The signing of a plugin is done using a certificate.  A certificate is a digitally signed statement from an entity (person, company etc.), saying that the public key of some other entity (for example, a Java class file) has a particular value. There are two types of certificates:

  • Self-signed certificates: A self signed certificate is what you could create on your own to sign your plugins.  When users install plugins signed with self-signed certificate, they are presented with a dialog similar to the one below. The users could verify the certificate and install the plugins if they feel the source is trustworthy.

  • Certificates signed by a trusted third-party: When a certificate issued by a trusted third-party like Verisign is used, the user will not be presented with the warning/trust dialog and the plugins are installed directly. However, such certificates have high cost implications. If your plugins would be made available on, they will be signed with the foundation certificate (refer for more information). However, the process of signing with such certificates is not in the scope of this article.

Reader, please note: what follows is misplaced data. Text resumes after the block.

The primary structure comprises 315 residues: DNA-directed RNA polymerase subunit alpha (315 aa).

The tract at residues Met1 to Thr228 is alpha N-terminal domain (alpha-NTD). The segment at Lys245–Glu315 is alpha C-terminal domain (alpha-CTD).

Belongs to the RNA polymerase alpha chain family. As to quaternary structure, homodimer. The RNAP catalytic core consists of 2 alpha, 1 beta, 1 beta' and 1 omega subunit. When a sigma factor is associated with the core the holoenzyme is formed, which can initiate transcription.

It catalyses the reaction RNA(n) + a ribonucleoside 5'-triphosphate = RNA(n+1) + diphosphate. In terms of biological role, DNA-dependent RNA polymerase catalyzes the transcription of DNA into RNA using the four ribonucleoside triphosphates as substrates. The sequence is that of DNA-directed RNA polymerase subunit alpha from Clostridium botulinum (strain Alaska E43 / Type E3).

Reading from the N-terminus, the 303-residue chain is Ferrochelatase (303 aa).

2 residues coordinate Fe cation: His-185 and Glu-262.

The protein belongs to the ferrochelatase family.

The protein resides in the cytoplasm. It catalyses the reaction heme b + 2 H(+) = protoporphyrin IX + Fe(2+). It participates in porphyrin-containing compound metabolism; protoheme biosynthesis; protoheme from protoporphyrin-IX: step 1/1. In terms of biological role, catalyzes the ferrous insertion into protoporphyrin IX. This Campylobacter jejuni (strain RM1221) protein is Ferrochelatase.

JAR Signing

Eclipse doesn’t define a mechanism of its own for signing plugins. Since all eclipse plugins are JARs (well almost), eclipse uses the java mechanism of JAR signing to sign plugins. Also, eclipse doesn’t come with any tooling for JAR signing (until Bugzilla request 11485 is closed). Hence you have to rely on command line tools keytool and  jarsigner (keytool.exe and jarsigner.exe on Windows ) that comes with java to get the job done.